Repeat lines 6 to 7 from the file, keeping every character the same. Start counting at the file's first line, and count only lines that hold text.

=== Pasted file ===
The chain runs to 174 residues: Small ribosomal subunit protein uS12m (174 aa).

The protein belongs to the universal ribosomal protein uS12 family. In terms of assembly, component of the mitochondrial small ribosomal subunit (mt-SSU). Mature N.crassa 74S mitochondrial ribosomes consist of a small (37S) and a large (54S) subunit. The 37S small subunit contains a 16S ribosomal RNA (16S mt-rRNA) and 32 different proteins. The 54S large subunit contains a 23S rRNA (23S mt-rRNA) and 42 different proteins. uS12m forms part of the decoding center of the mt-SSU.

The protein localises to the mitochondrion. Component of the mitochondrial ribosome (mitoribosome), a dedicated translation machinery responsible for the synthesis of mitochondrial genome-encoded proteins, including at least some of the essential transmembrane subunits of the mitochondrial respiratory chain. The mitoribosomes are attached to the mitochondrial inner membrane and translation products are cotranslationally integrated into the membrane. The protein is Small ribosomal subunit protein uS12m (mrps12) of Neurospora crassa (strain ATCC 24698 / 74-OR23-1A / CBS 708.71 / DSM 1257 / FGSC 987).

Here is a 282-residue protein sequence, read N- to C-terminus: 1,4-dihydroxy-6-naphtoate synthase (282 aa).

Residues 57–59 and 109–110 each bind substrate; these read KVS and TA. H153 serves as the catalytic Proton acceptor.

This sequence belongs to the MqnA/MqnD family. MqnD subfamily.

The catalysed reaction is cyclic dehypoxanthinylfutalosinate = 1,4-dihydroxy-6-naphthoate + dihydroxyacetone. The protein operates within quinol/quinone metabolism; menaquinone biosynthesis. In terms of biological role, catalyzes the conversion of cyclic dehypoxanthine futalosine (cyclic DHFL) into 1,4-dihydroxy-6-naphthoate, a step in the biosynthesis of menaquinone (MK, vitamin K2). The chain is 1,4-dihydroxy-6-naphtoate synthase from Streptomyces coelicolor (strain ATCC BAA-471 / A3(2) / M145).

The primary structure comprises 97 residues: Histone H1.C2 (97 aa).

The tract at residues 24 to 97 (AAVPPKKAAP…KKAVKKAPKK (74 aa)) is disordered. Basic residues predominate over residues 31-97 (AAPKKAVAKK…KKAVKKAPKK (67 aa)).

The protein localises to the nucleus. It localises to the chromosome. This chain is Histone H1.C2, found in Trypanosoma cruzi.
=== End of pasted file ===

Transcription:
This sequence belongs to the MqnA/MqnD family. MqnD subfamily.

The catalysed reaction is cyclic dehypoxanthinylfutalosinate = 1,4-dihydroxy-6-naphthoate + dihydroxyacetone. The protein operates within quinol/quinone metabolism; menaquinone biosynthesis. In terms of biological role, catalyzes the conversion of cyclic dehypoxanthine futalosine (cyclic DHFL) into 1,4-dihydroxy-6-naphthoate, a step in the biosynthesis of menaquinone (MK, vitamin K2). The chain is 1,4-dihydroxy-6-naphtoate synthase from Streptomyces coelicolor (strain ATCC BAA-471 / A3(2) / M145).